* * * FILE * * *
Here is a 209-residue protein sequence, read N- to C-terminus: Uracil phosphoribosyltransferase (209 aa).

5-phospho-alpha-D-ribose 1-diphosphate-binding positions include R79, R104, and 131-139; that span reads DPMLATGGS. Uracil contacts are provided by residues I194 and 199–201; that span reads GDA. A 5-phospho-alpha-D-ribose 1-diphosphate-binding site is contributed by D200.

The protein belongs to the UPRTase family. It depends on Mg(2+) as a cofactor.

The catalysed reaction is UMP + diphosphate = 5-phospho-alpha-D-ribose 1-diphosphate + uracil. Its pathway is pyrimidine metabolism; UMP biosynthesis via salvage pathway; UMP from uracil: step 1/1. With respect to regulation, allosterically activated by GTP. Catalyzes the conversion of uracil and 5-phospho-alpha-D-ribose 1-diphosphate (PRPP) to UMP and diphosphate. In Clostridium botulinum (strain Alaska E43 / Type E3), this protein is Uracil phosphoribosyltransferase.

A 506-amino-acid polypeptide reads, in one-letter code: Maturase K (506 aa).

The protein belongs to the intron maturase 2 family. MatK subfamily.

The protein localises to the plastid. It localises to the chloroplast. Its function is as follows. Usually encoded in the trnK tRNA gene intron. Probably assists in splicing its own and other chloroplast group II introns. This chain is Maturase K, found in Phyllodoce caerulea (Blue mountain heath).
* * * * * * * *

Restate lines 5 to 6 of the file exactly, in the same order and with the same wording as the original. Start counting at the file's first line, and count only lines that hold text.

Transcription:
A 506-amino-acid polypeptide reads, in one-letter code: Maturase K (506 aa).

The protein belongs to the intron maturase 2 family. MatK subfamily.